Provisions to fund and improve training of law enforcement agencies to monitor and combat hate crimes are an important part of the draft Local Law Enforcement Hate Crime Prevention Act of 2007. The FBI provides authoritative guidelines to local enforcement, in particular concerning standards to be applied in quarterly reports under the Uniform Crime Reports system. FBI trainers have also played an important role in support for local law enforcement since the enactment of the Hate Crimes Statistics Act.
The FBI methodology makes a distinction between crimes with a racial bias and crimes with an ethnicity or national origin bias. The Uniform Crime Reports system initially adopted the term “ethnicity” expressly to refer to people who consider themselves Hispanic/Latino—a group that is not readily identified by “racial” criteria. The category has since been expanded, and “ethnicity/national origin bias” is now defined as “a preformed negative opinion or attitude toward a group of persons of the same race or national origin who share common or similar traits, languages, customs, and traditions, e.g., Arabs, Hispanics.”
Thus, anti-Hispanic bias still falls under the category of “ethnic/national origin” bias, even as the latter has come increasingly to be applied to other population groups as well. Critics of the system have pressed for a further breakdown of this catchall category to reflect the actual levels of hate crime violence against discrete minority groups that are not expressly identified in the statistical reporting, i.e. Arab-Americans, Sikhs, and others of Middle Eastern or South Asian origins.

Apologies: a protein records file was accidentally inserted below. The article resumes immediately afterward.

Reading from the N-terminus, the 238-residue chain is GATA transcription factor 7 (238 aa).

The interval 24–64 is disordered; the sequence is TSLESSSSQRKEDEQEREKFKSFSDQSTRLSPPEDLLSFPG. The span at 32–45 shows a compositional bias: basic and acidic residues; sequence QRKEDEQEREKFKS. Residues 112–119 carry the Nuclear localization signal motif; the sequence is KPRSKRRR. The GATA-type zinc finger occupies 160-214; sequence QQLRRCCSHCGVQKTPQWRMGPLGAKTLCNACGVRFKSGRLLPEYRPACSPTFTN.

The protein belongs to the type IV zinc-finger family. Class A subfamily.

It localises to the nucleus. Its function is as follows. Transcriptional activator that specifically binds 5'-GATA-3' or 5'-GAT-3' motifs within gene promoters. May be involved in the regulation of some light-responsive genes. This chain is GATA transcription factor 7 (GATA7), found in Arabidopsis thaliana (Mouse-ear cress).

The opacity of the reporting system regarding attacks on people of Middle Eastern or South Asian origin became particularly problematic in the aftermath of the September 11, 2001, attacks on the United States, when backlash violence centered upon these population groups. The inclusion of a breakdown of violence against Muslims under religious-bias crimes (“anti-Islamic bias”) did little to ameliorate this reporting gap, insofar as crimes classed in this way include only those in which an element of religious bias predominated, as in attacks on mosques and Islamic community centers.